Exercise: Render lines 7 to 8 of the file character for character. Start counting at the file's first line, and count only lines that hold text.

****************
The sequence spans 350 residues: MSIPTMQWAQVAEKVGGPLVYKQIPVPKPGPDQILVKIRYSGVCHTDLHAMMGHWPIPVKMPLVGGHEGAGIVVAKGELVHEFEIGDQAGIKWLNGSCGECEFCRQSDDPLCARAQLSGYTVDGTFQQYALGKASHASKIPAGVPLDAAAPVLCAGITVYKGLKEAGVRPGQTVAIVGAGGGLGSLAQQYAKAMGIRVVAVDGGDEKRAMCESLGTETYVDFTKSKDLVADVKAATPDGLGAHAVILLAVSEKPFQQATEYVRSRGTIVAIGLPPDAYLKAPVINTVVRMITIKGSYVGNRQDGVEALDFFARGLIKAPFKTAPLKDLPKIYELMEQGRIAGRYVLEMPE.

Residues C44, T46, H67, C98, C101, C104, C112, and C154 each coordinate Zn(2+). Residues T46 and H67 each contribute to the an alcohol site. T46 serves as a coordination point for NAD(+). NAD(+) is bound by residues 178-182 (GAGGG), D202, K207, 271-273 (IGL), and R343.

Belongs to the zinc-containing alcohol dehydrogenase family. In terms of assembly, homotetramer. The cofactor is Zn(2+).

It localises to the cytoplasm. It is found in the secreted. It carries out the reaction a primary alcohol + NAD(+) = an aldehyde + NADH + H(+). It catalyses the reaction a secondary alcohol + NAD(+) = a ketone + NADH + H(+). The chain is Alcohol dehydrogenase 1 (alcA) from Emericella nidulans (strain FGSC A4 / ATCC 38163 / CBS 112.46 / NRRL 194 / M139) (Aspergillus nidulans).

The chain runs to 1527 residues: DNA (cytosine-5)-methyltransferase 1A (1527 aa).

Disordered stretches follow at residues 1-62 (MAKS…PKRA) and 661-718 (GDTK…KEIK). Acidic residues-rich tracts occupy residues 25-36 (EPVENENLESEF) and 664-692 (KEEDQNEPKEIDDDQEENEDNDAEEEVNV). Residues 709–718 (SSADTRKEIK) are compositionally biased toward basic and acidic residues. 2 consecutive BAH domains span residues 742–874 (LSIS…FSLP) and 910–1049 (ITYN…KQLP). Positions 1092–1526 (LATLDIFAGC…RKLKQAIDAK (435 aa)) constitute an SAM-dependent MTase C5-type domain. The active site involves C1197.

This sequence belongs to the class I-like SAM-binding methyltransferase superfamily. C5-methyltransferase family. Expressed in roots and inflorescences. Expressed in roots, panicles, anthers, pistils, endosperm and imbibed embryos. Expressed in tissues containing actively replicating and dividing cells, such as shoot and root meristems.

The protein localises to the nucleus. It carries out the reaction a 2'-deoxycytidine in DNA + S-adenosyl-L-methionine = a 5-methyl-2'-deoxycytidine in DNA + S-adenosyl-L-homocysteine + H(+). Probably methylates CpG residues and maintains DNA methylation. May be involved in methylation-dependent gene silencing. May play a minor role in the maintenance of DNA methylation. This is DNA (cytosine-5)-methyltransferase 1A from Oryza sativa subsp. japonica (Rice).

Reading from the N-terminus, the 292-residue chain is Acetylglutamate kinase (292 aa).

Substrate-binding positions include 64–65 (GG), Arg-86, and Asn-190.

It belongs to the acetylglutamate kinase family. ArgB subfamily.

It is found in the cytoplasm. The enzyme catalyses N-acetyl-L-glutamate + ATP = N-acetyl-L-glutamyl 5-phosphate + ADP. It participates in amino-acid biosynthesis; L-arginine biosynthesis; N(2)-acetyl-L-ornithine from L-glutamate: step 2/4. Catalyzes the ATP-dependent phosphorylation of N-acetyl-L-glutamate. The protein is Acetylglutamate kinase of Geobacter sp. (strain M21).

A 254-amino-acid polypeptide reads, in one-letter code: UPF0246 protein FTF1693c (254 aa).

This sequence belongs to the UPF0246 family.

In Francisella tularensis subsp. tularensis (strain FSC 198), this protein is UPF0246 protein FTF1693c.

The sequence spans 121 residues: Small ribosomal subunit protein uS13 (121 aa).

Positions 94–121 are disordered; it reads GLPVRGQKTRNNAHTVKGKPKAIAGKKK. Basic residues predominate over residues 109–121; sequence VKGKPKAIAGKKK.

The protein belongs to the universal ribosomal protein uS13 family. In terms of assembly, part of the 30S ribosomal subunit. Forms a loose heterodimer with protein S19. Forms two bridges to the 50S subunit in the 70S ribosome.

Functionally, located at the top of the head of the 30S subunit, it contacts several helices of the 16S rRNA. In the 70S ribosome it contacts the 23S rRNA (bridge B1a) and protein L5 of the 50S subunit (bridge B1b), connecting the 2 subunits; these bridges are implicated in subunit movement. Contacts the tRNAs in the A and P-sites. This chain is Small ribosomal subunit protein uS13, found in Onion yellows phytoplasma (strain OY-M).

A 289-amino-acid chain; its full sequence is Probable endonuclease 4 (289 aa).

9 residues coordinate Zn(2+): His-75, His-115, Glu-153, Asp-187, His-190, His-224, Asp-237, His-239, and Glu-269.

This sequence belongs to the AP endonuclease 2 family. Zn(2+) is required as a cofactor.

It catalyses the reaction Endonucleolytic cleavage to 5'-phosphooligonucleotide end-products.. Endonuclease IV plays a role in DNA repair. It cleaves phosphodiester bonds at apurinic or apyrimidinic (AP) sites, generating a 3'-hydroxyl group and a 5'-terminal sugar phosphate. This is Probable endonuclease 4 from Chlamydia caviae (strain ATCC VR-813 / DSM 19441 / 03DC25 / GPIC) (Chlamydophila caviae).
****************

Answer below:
This sequence belongs to the class I-like SAM-binding methyltransferase superfamily. C5-methyltransferase family. Expressed in roots and inflorescences. Expressed in roots, panicles, anthers, pistils, endosperm and imbibed embryos. Expressed in tissues containing actively replicating and dividing cells, such as shoot and root meristems.

The protein localises to the nucleus. It carries out the reaction a 2'-deoxycytidine in DNA + S-adenosyl-L-methionine = a 5-methyl-2'-deoxycytidine in DNA + S-adenosyl-L-homocysteine + H(+). Probably methylates CpG residues and maintains DNA methylation. May be involved in methylation-dependent gene silencing. May play a minor role in the maintenance of DNA methylation. This is DNA (cytosine-5)-methyltransferase 1A from Oryza sativa subsp. japonica (Rice).